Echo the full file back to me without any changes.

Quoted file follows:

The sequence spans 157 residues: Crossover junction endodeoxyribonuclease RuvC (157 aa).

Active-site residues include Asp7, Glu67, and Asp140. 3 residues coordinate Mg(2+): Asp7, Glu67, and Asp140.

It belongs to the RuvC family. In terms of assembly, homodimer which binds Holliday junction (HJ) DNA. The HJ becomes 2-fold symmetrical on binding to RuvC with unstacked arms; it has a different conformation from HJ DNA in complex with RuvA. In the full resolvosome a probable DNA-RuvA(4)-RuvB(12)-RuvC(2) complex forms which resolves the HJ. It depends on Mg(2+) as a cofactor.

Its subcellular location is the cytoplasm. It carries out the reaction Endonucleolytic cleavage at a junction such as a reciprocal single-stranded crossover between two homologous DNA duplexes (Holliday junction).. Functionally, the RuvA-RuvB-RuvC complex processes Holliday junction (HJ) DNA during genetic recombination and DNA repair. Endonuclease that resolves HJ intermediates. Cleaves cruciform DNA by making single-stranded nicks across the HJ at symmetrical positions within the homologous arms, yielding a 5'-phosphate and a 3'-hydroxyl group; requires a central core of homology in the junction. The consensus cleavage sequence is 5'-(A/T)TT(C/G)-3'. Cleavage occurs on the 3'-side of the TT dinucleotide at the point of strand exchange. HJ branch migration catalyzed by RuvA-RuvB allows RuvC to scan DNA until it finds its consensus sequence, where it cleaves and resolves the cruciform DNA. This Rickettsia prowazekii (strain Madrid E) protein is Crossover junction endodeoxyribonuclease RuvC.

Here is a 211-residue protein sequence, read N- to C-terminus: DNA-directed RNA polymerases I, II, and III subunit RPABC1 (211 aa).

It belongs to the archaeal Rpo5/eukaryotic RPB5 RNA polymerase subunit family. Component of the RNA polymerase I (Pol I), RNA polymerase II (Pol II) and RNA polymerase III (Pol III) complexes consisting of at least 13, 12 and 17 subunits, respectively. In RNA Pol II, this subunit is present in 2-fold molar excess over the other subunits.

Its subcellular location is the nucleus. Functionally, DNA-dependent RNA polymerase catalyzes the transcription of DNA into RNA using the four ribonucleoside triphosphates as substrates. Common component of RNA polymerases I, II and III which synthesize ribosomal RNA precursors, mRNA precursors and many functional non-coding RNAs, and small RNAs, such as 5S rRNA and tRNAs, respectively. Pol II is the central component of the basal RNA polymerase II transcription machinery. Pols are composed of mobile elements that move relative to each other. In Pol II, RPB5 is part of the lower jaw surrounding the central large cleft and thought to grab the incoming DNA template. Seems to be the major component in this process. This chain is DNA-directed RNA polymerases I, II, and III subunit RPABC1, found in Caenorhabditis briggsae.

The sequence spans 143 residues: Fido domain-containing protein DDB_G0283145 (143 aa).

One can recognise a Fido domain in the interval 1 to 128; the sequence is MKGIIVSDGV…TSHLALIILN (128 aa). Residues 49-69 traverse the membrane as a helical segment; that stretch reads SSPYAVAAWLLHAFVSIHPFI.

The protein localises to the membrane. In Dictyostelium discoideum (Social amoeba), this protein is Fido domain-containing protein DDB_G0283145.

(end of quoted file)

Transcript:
The sequence spans 157 residues: Crossover junction endodeoxyribonuclease RuvC (157 aa).

Active-site residues include Asp7, Glu67, and Asp140. 3 residues coordinate Mg(2+): Asp7, Glu67, and Asp140.

It belongs to the RuvC family. In terms of assembly, homodimer which binds Holliday junction (HJ) DNA. The HJ becomes 2-fold symmetrical on binding to RuvC with unstacked arms; it has a different conformation from HJ DNA in complex with RuvA. In the full resolvosome a probable DNA-RuvA(4)-RuvB(12)-RuvC(2) complex forms which resolves the HJ. It depends on Mg(2+) as a cofactor.

Its subcellular location is the cytoplasm. It carries out the reaction Endonucleolytic cleavage at a junction such as a reciprocal single-stranded crossover between two homologous DNA duplexes (Holliday junction).. Functionally, the RuvA-RuvB-RuvC complex processes Holliday junction (HJ) DNA during genetic recombination and DNA repair. Endonuclease that resolves HJ intermediates. Cleaves cruciform DNA by making single-stranded nicks across the HJ at symmetrical positions within the homologous arms, yielding a 5'-phosphate and a 3'-hydroxyl group; requires a central core of homology in the junction. The consensus cleavage sequence is 5'-(A/T)TT(C/G)-3'. Cleavage occurs on the 3'-side of the TT dinucleotide at the point of strand exchange. HJ branch migration catalyzed by RuvA-RuvB allows RuvC to scan DNA until it finds its consensus sequence, where it cleaves and resolves the cruciform DNA. This Rickettsia prowazekii (strain Madrid E) protein is Crossover junction endodeoxyribonuclease RuvC.

Here is a 211-residue protein sequence, read N- to C-terminus: DNA-directed RNA polymerases I, II, and III subunit RPABC1 (211 aa).

It belongs to the archaeal Rpo5/eukaryotic RPB5 RNA polymerase subunit family. Component of the RNA polymerase I (Pol I), RNA polymerase II (Pol II) and RNA polymerase III (Pol III) complexes consisting of at least 13, 12 and 17 subunits, respectively. In RNA Pol II, this subunit is present in 2-fold molar excess over the other subunits.

Its subcellular location is the nucleus. Functionally, DNA-dependent RNA polymerase catalyzes the transcription of DNA into RNA using the four ribonucleoside triphosphates as substrates. Common component of RNA polymerases I, II and III which synthesize ribosomal RNA precursors, mRNA precursors and many functional non-coding RNAs, and small RNAs, such as 5S rRNA and tRNAs, respectively. Pol II is the central component of the basal RNA polymerase II transcription machinery. Pols are composed of mobile elements that move relative to each other. In Pol II, RPB5 is part of the lower jaw surrounding the central large cleft and thought to grab the incoming DNA template. Seems to be the major component in this process. This chain is DNA-directed RNA polymerases I, II, and III subunit RPABC1, found in Caenorhabditis briggsae.

The sequence spans 143 residues: Fido domain-containing protein DDB_G0283145 (143 aa).

One can recognise a Fido domain in the interval 1 to 128; the sequence is MKGIIVSDGV…TSHLALIILN (128 aa). Residues 49-69 traverse the membrane as a helical segment; that stretch reads SSPYAVAAWLLHAFVSIHPFI.

The protein localises to the membrane. In Dictyostelium discoideum (Social amoeba), this protein is Fido domain-containing protein DDB_G0283145.